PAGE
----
Your expectations are not too great.
Referencing page 5 of your Garmin installation
manual, your machine has NMEA 0183
connections (combined with the power pigtail).
uses RS422 protocol, which is compatible with RS232
for these purposes, which is the standard 9-pin serial
port or DP-9 on a computer.
If you don't have a serial
port, you can use USB with a serial to usb converter, sometimes called a serial emulator. They are like $10.
To transmit/receive NMEA
0183 to a computer, your will use Garmin wire 3 (Receive/Transmit (B) -), wire 4 (Transmit (A) +), and wire 5 (Receive (A) +) per manual page 5. Tie wire 3 into wire 2, the ground.
The DP-9's serial pins of interest are 2 (Receive), 3 (Transmit), and 5 (ground). Google
"RS232 pinout" for graphics (image search).
So, going from Garmin to DB-9:
3 goes to 5.
4 goes to 2.
5 goes to 3.
Again, make sure Garmin wire 3 is tied to ground (Garmin wire 2).
Most programs designed to digest NMEA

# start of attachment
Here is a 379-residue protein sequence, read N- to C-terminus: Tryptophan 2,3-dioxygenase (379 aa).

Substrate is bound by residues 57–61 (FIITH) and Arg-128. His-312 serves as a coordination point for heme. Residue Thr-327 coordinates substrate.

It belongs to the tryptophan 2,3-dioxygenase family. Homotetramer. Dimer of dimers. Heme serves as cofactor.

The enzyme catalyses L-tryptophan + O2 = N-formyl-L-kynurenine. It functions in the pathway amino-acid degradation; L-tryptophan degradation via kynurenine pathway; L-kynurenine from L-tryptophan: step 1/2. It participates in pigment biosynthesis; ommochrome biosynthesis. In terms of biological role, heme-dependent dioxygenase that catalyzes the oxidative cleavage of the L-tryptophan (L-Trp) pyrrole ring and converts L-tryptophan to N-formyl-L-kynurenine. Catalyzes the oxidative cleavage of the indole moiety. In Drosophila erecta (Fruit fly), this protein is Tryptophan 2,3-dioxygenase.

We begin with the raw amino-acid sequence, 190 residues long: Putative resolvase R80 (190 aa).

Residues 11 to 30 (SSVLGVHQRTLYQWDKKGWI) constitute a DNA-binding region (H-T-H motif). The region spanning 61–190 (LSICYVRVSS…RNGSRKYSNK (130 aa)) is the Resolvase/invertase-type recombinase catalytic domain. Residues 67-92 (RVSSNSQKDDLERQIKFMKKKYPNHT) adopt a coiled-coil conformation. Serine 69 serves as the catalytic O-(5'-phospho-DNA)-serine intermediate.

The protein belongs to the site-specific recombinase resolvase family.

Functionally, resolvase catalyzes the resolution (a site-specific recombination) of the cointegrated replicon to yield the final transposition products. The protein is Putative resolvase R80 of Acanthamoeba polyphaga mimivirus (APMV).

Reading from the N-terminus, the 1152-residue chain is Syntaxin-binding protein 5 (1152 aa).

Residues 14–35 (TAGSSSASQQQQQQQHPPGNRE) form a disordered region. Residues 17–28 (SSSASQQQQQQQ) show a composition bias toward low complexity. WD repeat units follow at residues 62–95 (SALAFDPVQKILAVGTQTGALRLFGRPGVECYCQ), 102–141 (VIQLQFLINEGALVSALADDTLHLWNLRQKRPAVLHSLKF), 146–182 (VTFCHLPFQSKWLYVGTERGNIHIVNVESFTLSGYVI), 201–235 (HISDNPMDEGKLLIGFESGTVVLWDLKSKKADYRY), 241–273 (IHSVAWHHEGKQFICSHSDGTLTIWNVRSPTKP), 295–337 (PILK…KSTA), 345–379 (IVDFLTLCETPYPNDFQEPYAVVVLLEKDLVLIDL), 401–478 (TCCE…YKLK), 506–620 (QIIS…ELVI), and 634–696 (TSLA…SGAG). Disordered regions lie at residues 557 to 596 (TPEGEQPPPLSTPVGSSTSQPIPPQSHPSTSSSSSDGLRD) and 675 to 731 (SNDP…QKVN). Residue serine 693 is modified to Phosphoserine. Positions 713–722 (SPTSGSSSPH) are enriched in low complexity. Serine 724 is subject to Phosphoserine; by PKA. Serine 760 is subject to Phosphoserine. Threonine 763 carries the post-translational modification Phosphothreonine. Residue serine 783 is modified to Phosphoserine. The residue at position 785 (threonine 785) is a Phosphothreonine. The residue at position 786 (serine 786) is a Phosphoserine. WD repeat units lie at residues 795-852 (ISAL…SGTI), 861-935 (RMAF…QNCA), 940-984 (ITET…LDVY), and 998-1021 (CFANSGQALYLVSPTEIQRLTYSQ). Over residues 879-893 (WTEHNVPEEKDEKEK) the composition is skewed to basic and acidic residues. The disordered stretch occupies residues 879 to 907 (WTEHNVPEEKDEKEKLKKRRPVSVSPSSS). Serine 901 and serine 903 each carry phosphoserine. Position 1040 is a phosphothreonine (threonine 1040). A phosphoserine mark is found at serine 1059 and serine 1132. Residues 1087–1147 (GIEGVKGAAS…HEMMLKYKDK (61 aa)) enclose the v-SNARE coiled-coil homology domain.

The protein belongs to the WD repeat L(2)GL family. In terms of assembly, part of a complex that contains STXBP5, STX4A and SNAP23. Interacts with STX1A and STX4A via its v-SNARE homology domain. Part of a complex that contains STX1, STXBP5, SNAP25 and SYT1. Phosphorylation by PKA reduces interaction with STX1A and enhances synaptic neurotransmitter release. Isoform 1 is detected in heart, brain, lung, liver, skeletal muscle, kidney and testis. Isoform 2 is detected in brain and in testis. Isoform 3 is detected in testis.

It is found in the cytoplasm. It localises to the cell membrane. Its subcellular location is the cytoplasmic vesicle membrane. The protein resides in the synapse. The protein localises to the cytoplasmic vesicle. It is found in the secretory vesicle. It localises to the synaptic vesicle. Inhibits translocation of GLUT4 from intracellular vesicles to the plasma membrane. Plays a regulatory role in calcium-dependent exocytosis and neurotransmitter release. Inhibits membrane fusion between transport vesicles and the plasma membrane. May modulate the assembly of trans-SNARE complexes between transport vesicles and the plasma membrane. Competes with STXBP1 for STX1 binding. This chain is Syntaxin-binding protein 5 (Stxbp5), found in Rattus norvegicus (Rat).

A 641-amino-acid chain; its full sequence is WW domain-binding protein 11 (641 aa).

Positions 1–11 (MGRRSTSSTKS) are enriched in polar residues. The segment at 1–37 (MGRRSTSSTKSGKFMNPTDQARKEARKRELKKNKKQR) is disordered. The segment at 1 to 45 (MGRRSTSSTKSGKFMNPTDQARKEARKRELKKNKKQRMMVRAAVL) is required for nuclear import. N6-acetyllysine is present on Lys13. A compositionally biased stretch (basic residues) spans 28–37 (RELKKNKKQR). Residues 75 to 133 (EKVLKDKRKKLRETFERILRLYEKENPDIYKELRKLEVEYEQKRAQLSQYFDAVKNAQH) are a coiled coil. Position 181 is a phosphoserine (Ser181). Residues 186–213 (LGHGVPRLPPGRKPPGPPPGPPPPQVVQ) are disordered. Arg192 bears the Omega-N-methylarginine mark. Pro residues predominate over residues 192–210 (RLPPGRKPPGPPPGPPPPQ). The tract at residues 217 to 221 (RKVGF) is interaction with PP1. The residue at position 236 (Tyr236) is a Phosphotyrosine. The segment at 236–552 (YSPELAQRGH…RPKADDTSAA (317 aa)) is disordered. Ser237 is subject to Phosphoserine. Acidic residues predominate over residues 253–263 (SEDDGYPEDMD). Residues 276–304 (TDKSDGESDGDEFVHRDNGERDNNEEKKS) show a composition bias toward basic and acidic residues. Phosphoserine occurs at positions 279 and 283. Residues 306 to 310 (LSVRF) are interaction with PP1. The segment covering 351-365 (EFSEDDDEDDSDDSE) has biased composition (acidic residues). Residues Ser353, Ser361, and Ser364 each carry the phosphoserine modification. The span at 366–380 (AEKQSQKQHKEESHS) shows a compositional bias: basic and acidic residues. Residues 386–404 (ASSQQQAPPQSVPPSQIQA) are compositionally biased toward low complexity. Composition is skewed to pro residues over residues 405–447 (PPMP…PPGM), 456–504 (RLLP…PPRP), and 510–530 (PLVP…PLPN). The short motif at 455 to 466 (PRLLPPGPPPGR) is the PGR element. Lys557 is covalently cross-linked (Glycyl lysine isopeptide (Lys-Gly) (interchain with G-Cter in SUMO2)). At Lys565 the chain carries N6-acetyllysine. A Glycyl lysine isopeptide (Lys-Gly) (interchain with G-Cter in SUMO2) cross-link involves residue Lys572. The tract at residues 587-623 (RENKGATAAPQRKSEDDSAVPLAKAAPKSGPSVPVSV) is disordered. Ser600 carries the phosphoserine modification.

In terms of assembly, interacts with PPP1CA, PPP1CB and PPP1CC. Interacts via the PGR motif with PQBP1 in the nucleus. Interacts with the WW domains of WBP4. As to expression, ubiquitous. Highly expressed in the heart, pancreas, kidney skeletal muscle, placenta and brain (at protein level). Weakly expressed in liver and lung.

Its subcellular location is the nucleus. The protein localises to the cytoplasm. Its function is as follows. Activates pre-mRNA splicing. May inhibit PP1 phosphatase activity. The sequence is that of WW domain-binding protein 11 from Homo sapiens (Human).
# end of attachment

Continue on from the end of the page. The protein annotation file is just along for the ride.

data will have instructions on how to allow the program to receive the data. It usually entails a setting within the program to allow communications
to COM1 (or whatever COM the serial port is tagged as).
for instance will receive/transmit NMJEA data to from a chartplotter
suing this method. I have also had it working with SeaClear.
If you call Garmin, the above is exactly what they will tell you, as some of their older units came with more detailed instructions, as RS232
interface was more common back in the day.
In case you don't have some old computer serial cord laying around, just go to your local electronics parts
store, and buy a male DB-9 solder connector, and a few feet of shielded 3-conductor cable. (I used telephone cable once and it worked fine, and sometimes an old length of traducer cable works.) If the cable has more than 3 conductors, just don't use all of them, and pick your 3 favorite colors.